ASP.NET MVC 6 attribute routing – the [controller] and [action] tokens

When working with attribute routing in Web API 2 or MVC 5 it was relatively easy to get the route to the controller and the controller name out of sync. That was because the route always had to be specified as a string, so whenever you changed the name of the controller you would always have to change the string in the route attribute too.

That could be easily forgotten – especially if you use refactoring tools of Visual Studio or an external refactoring plugin.

This issue has been addressed in MVC6 with a tiny addition – the introduction of [controller] ad [action] tokens into attribute routing.

The problem

In a typical Web API project (actually, MVC as well), you might have a controller like this:

If, for whatever reason, you were working with Remote Procedure Calling instead of RESTful controllers, you might have something like this:

In either case, the relationship between the controller and its route, and the action and its route, were non-existant – purely relying on the fact that you maintain them by hand. (note, if you read my Web API book you might be aware of a workaround).

The solution in MVC6

By using the new [controller] token in your attribute routes you can ensure that the controller name in the route, is kept in sync with the name of the controller class. In the example below, [controller] will always be expanded to the name of the controller regardless of any future refactorings – in this case it will be Hello.

The same principle applies to an [action] token – which is going to be expanded to the name of the action. This is obviously relevant for RPC-types APIs only.

For example the setup below will match the URL such as /api/hello/GetHello/1 and so on.

How does it work under the hood?

ASP.NET MVC will use a class called AttributeRouteModel and its public static method ReplaceTokens to replace the tokens with the values from route defaults.

Since the controller and action names are guaranteed to be in the route dictionary defaults, the tokens are certain to be expanded correctly. This process happens only once – at application startup, for all routes, from within the ControllerActionDescriptorBuilder class and its Build method.

If you go a step earlier in the MVC setup process, the builder itself is called from within ControllerActionDescriptorProvider which is an IActionDescriptorProvider. The purpose of the provider is to provide a set of action descriptors which represent all callable HTTP endpoints of your application. The provider technically can be customized/replaced – however, this shouldn’t be done. As Yishai from the MVC team pointed out, they actually recommend using the ApplicationModel to customize the ActionDescriptors instead.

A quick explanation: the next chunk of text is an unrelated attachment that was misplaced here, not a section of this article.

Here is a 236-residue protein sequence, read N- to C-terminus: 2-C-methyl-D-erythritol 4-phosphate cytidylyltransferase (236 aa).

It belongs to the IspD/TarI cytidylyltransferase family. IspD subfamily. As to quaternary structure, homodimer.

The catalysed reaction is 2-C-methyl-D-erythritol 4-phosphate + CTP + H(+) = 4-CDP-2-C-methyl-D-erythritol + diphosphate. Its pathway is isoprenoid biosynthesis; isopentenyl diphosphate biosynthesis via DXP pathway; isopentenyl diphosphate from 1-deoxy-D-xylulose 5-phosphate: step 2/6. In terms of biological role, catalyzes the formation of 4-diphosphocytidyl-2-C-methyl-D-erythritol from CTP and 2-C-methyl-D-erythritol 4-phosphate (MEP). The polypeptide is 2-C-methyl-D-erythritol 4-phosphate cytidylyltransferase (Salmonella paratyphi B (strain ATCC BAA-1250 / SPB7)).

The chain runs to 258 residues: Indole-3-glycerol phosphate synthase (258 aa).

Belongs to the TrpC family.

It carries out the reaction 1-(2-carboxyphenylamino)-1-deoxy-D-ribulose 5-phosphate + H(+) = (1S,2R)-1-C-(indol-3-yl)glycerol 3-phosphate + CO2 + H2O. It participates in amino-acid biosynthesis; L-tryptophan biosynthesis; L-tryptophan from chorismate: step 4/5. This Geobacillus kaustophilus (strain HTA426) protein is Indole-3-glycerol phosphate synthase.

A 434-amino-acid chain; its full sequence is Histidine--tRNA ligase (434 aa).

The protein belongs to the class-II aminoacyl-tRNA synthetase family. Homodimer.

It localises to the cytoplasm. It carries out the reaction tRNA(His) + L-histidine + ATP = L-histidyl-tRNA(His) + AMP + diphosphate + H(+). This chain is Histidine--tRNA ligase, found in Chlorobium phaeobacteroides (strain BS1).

• Pingback: Dew Drop – January 7, 2015 (#1928) | Morning Dew()

  • Pingback: The Morning Brew - Chris Alcock » The Morning Brew #1773()

  • http://www.Marisic.Net/ dotnetchris

    That attribute inside of the string is pretty awesome. Also the RpcRouteAttribute is a great solution. There’s nothing wrong with RPC, in fact modeling RPC as REST is one of the biggest antipatterns as possible. Most obvious RPC example is executing a workflow step, there is inherently no resource.

  • Matt Honeycutt

    I really like this change. Having to keep magic strings and action names in sync seemed really pointless in a statically typed language like C#…

  • TomasJansson

    Good thing they added this option. At the same time this could break a lot of clients when renaming an action but forgot that the route is also changed which the clients rely on.

  • Pingback: Interessante Links – week 06 2015 - Ansem's Blog()

  • Matthew Abbott

    Does this pick out any route value, or just specifically controller and action?

  • Tien Tran

    In MVC 5, attribute routing used {controller}, {action} placeholder. So, why MVC 6 has tokens, I still don’t know that. Can you help me explain?

  • Gintoki Gin-chan Sakata

    how is this different from the Controller/Action/Id routes in mvc5?